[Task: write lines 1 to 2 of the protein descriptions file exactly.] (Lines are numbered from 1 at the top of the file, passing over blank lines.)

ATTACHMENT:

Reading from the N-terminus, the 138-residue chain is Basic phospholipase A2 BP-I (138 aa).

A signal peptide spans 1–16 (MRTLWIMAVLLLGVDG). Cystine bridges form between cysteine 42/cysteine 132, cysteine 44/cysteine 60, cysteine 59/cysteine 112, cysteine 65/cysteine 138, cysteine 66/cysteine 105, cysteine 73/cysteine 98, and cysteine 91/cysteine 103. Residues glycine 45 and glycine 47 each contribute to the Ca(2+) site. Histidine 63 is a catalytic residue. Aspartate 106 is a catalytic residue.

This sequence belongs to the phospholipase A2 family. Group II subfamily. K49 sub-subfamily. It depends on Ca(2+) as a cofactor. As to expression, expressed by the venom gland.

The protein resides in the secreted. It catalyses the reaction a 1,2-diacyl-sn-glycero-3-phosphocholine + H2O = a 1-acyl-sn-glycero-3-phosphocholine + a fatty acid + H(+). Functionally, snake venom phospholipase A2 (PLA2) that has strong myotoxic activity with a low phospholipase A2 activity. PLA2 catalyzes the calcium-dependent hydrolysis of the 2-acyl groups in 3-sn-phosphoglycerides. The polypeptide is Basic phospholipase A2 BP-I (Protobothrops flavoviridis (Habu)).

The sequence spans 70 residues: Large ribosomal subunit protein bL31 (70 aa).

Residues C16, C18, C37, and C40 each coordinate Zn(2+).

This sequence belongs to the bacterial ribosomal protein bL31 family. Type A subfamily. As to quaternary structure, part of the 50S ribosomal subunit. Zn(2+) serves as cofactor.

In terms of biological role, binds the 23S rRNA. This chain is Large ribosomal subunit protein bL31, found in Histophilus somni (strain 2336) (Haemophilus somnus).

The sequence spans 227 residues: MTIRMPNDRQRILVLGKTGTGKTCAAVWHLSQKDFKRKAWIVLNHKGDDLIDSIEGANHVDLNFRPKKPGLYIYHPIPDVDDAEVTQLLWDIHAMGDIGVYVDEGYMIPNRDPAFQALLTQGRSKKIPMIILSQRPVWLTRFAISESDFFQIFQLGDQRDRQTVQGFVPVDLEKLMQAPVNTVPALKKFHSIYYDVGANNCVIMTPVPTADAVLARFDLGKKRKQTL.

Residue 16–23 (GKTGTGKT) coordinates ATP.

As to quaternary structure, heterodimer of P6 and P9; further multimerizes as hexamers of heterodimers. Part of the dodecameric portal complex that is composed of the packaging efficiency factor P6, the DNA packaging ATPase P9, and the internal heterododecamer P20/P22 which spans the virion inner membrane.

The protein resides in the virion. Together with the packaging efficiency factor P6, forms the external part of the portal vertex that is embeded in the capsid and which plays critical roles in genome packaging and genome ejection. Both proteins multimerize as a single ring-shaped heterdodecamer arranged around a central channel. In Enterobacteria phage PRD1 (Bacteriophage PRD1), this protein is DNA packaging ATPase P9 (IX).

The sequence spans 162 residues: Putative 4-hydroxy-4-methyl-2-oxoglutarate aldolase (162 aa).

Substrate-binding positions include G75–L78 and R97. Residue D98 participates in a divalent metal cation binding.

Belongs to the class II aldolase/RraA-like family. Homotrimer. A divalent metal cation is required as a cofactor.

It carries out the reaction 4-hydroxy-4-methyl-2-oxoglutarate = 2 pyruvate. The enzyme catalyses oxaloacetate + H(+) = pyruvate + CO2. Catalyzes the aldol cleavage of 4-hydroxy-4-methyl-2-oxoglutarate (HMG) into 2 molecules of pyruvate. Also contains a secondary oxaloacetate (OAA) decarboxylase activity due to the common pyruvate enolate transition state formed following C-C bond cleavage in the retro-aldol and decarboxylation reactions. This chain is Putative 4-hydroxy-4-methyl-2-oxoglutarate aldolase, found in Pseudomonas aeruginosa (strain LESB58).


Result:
Reading from the N-terminus, the 138-residue chain is Basic phospholipase A2 BP-I (138 aa).

A signal peptide spans 1–16 (MRTLWIMAVLLLGVDG). Cystine bridges form between cysteine 42/cysteine 132, cysteine 44/cysteine 60, cysteine 59/cysteine 112, cysteine 65/cysteine 138, cysteine 66/cysteine 105, cysteine 73/cysteine 98, and cysteine 91/cysteine 103. Residues glycine 45 and glycine 47 each contribute to the Ca(2+) site. Histidine 63 is a catalytic residue. Aspartate 106 is a catalytic residue.